Who needs traditional paper maps any more when you can download all the maps you need from the internet? Mike Parker looks at cartography in the digital age and asks whether internet mapping and satellite navigation are actually destroying good map-making and map-reading.

June 14 2010


On The Map 8: Whose Map is it Anyway?

Thanks to Ordnance Survey, the landscape of the British Isles is probably the most comprehensively mapped of any in the world. But pressure is growing for OS to waive their copyright and make their cartographic data free to use for all-comers. Mike Parker asks whether the UK's mapping agency can maintain its hold on the national topography - and its reputation.

June 13 2010


On The Map 7: Off the Map

The first step to success in any military campaign is a good map. During the Second World War, intelligence officers prepared meticulously detailed maps for the D-Day landings using a combination of aerial photography, old tourist guides and holiday snaps. Mike Parker discovers how Germany, and later the Soviet Union, compiled maps of Britain often more detailed than our own. And he visits a Cold War nuclear bunker, one of the many sites that until recently were simply blank spaces on Ordnance Survey maps.

June 10 2010


On The Map 6: World View

Mike Parker considers the picture that maps and atlases give us of the wider world and our place in it. He discovers how cartographers always have to keep one eye on the map and the other on the news as territorial disputes rage, borders change and new countries emerge. And he visits Jan Morris to look through a collection of maps and atlases accumulated over sixty years of travel writing.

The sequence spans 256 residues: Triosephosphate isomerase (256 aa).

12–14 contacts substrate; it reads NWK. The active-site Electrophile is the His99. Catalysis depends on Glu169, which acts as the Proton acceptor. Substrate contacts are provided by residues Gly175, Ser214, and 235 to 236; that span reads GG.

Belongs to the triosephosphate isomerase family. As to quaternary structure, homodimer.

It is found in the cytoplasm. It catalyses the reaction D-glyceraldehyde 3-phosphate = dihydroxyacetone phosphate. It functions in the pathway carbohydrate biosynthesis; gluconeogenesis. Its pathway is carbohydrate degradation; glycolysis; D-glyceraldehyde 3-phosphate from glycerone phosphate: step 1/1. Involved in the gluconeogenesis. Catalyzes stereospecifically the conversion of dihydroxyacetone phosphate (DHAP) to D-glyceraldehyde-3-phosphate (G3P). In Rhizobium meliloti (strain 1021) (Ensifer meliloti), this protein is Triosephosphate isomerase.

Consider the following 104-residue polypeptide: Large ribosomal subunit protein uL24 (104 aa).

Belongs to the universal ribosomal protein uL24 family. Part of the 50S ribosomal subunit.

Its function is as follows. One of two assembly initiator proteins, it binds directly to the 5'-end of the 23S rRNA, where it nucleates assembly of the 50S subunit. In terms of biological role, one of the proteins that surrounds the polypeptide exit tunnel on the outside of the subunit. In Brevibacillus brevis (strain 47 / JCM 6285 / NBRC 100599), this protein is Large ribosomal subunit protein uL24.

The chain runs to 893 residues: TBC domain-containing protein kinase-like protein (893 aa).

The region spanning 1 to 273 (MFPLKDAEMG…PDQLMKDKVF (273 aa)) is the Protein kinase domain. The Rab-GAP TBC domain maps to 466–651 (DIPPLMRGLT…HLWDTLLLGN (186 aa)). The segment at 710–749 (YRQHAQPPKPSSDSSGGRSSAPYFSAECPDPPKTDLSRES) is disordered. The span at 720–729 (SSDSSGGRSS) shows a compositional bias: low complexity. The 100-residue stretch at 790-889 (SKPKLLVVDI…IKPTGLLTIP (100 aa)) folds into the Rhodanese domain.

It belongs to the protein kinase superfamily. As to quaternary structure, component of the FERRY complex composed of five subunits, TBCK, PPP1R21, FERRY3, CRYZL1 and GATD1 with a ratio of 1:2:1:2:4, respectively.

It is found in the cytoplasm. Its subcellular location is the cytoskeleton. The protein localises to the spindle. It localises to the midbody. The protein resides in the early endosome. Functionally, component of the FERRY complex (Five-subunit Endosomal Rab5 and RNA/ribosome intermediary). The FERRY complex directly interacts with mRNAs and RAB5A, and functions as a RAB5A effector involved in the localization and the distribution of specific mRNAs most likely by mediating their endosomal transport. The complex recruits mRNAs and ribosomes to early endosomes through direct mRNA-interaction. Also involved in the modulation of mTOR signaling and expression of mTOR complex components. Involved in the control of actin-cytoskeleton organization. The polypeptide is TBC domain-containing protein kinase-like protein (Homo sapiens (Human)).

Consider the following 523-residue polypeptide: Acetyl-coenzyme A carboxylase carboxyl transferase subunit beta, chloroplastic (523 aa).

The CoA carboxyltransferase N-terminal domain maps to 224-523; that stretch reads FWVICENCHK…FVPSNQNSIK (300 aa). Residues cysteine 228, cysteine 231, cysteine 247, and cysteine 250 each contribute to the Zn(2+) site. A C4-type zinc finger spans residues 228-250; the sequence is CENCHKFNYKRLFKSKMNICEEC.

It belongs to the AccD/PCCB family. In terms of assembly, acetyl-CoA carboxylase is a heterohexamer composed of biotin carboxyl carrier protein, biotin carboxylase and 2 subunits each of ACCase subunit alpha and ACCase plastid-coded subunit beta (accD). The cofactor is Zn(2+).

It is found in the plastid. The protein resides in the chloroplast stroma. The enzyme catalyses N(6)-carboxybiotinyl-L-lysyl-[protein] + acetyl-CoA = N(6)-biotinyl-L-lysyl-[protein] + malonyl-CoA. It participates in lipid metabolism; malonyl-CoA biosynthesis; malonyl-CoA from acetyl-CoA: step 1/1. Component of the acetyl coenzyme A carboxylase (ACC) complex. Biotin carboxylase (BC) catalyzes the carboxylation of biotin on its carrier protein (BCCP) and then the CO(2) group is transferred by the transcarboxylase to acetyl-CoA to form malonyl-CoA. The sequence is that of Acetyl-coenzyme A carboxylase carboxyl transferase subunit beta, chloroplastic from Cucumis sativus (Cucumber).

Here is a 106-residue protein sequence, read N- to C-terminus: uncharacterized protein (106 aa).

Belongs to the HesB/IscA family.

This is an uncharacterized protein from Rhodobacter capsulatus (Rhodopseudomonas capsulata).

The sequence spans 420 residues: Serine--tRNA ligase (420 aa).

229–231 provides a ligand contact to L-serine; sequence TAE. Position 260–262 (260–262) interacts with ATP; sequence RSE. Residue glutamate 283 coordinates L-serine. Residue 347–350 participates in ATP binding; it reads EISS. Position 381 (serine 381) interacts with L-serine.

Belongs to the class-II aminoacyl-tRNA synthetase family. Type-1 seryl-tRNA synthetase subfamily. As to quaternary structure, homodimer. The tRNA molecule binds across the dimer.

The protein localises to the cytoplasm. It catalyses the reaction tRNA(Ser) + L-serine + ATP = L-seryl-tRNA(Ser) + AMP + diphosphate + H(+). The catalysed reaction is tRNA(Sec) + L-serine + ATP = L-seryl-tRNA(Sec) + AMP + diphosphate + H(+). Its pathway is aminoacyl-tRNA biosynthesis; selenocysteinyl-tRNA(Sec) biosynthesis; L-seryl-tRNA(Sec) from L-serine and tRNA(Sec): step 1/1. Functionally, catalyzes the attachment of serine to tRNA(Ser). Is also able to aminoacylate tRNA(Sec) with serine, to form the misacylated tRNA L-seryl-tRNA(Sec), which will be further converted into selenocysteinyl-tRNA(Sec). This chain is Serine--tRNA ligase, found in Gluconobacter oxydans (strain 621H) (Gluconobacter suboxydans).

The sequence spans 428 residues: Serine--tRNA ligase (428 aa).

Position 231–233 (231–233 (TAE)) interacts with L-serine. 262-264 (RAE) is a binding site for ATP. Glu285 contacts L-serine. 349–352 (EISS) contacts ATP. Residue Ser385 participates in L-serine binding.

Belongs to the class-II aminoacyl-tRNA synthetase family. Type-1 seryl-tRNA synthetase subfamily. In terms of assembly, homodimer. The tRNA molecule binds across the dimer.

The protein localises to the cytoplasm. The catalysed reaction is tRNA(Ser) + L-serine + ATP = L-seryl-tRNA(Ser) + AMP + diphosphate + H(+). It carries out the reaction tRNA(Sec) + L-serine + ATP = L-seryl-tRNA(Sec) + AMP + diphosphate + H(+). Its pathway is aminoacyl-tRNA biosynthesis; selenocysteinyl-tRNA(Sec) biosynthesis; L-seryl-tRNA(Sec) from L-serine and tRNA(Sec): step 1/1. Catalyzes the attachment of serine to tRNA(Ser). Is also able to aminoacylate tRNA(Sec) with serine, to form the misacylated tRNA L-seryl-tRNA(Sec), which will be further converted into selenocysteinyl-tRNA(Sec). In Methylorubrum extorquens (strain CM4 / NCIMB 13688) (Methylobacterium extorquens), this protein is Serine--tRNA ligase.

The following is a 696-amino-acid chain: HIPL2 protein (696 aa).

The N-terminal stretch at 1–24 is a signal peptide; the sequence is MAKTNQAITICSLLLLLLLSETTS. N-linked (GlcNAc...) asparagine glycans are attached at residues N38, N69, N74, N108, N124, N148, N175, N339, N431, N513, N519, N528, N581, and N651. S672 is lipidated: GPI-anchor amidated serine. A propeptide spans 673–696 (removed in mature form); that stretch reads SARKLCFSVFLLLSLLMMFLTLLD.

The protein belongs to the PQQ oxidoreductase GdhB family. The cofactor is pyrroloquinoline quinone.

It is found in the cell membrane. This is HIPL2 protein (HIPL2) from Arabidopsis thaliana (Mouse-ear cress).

June 04 2010


On The Map 5: The Lie of the Land

There are lies, damned lies, statistics - and then there are maps. Borders can be moved and countries expanded, shrunk or even left off the map altogether. We'd like to believe that maps are a purely factual representation of the world with no bias or agenda, but in fact every cartographer decides what to include on their map and what to exclude. Mike Parker discovers how maps can be used as tools of power, politics and propaganda.

June 02 2010


On The Map 4: Social Mapping

There's no more effective way of representing our lives than a map: social and political conditions, health trends and the movements of goods and ideas have far greater impact when they're plotted in multicoloured cartography. Mike asks how society is now being analysed online in cartographic mash-ups and crowd-sourced data. He also discovers how mapping the human condition, its needs and habits, its highs and its lows, goes back to way before the digital age.